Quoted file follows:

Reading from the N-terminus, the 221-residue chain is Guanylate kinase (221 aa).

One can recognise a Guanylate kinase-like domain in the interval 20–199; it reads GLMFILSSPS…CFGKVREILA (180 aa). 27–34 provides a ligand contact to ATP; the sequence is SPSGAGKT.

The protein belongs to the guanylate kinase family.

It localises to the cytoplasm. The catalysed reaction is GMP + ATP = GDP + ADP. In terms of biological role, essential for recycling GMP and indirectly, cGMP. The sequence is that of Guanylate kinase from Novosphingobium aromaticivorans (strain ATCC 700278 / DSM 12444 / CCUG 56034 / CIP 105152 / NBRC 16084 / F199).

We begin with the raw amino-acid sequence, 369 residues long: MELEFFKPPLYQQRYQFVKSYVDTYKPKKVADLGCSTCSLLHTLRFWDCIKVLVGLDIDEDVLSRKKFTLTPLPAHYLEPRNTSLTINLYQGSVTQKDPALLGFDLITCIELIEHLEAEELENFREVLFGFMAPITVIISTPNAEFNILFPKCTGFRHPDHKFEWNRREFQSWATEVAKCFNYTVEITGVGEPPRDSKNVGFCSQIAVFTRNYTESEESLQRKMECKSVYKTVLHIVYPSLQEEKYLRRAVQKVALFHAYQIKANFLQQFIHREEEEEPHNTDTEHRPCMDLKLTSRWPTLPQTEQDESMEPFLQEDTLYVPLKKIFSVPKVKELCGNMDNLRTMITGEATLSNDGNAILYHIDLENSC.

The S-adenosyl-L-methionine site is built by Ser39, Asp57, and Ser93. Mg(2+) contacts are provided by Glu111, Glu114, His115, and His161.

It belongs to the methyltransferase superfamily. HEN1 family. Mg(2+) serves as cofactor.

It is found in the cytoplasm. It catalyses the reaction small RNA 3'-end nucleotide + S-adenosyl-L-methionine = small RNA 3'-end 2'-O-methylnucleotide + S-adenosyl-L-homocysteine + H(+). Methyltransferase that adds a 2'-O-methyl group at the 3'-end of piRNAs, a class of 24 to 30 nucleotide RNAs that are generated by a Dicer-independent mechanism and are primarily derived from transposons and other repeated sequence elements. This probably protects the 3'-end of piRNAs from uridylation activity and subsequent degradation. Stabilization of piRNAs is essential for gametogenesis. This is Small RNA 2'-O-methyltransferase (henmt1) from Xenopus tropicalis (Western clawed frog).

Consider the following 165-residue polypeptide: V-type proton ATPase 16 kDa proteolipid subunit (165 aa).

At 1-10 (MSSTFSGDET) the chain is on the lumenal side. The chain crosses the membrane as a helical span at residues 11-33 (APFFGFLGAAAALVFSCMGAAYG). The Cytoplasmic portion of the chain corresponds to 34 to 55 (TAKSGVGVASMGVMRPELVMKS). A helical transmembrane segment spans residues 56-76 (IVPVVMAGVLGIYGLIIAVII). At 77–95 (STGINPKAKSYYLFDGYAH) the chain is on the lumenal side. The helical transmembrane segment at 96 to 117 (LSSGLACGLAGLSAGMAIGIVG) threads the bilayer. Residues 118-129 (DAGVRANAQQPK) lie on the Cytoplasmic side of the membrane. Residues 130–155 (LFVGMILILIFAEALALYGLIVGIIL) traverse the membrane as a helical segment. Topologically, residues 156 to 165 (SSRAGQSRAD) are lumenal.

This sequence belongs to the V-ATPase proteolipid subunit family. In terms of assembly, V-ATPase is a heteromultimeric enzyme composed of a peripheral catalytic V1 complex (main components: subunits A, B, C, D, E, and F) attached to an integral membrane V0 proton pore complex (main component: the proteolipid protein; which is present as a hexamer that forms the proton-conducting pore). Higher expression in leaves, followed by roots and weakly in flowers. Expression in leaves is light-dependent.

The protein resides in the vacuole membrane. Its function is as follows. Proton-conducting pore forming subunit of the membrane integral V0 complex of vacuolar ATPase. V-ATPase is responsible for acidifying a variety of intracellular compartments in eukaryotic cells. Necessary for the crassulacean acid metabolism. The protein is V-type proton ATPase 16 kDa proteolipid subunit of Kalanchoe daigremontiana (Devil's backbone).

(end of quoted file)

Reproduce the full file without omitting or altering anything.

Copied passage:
Reading from the N-terminus, the 221-residue chain is Guanylate kinase (221 aa).

One can recognise a Guanylate kinase-like domain in the interval 20–199; it reads GLMFILSSPS…CFGKVREILA (180 aa). 27–34 provides a ligand contact to ATP; the sequence is SPSGAGKT.

The protein belongs to the guanylate kinase family.

It localises to the cytoplasm. The catalysed reaction is GMP + ATP = GDP + ADP. In terms of biological role, essential for recycling GMP and indirectly, cGMP. The sequence is that of Guanylate kinase from Novosphingobium aromaticivorans (strain ATCC 700278 / DSM 12444 / CCUG 56034 / CIP 105152 / NBRC 16084 / F199).

We begin with the raw amino-acid sequence, 369 residues long: MELEFFKPPLYQQRYQFVKSYVDTYKPKKVADLGCSTCSLLHTLRFWDCIKVLVGLDIDEDVLSRKKFTLTPLPAHYLEPRNTSLTINLYQGSVTQKDPALLGFDLITCIELIEHLEAEELENFREVLFGFMAPITVIISTPNAEFNILFPKCTGFRHPDHKFEWNRREFQSWATEVAKCFNYTVEITGVGEPPRDSKNVGFCSQIAVFTRNYTESEESLQRKMECKSVYKTVLHIVYPSLQEEKYLRRAVQKVALFHAYQIKANFLQQFIHREEEEEPHNTDTEHRPCMDLKLTSRWPTLPQTEQDESMEPFLQEDTLYVPLKKIFSVPKVKELCGNMDNLRTMITGEATLSNDGNAILYHIDLENSC.

The S-adenosyl-L-methionine site is built by Ser39, Asp57, and Ser93. Mg(2+) contacts are provided by Glu111, Glu114, His115, and His161.

It belongs to the methyltransferase superfamily. HEN1 family. Mg(2+) serves as cofactor.

It is found in the cytoplasm. It catalyses the reaction small RNA 3'-end nucleotide + S-adenosyl-L-methionine = small RNA 3'-end 2'-O-methylnucleotide + S-adenosyl-L-homocysteine + H(+). Methyltransferase that adds a 2'-O-methyl group at the 3'-end of piRNAs, a class of 24 to 30 nucleotide RNAs that are generated by a Dicer-independent mechanism and are primarily derived from transposons and other repeated sequence elements. This probably protects the 3'-end of piRNAs from uridylation activity and subsequent degradation. Stabilization of piRNAs is essential for gametogenesis. This is Small RNA 2'-O-methyltransferase (henmt1) from Xenopus tropicalis (Western clawed frog).

Consider the following 165-residue polypeptide: V-type proton ATPase 16 kDa proteolipid subunit (165 aa).

At 1-10 (MSSTFSGDET) the chain is on the lumenal side. The chain crosses the membrane as a helical span at residues 11-33 (APFFGFLGAAAALVFSCMGAAYG). The Cytoplasmic portion of the chain corresponds to 34 to 55 (TAKSGVGVASMGVMRPELVMKS). A helical transmembrane segment spans residues 56-76 (IVPVVMAGVLGIYGLIIAVII). At 77–95 (STGINPKAKSYYLFDGYAH) the chain is on the lumenal side. The helical transmembrane segment at 96 to 117 (LSSGLACGLAGLSAGMAIGIVG) threads the bilayer. Residues 118-129 (DAGVRANAQQPK) lie on the Cytoplasmic side of the membrane. Residues 130–155 (LFVGMILILIFAEALALYGLIVGIIL) traverse the membrane as a helical segment. Topologically, residues 156 to 165 (SSRAGQSRAD) are lumenal.

This sequence belongs to the V-ATPase proteolipid subunit family. In terms of assembly, V-ATPase is a heteromultimeric enzyme composed of a peripheral catalytic V1 complex (main components: subunits A, B, C, D, E, and F) attached to an integral membrane V0 proton pore complex (main component: the proteolipid protein; which is present as a hexamer that forms the proton-conducting pore). Higher expression in leaves, followed by roots and weakly in flowers. Expression in leaves is light-dependent.

The protein resides in the vacuole membrane. Its function is as follows. Proton-conducting pore forming subunit of the membrane integral V0 complex of vacuolar ATPase. V-ATPase is responsible for acidifying a variety of intracellular compartments in eukaryotic cells. Necessary for the crassulacean acid metabolism. The protein is V-type proton ATPase 16 kDa proteolipid subunit of Kalanchoe daigremontiana (Devil's backbone).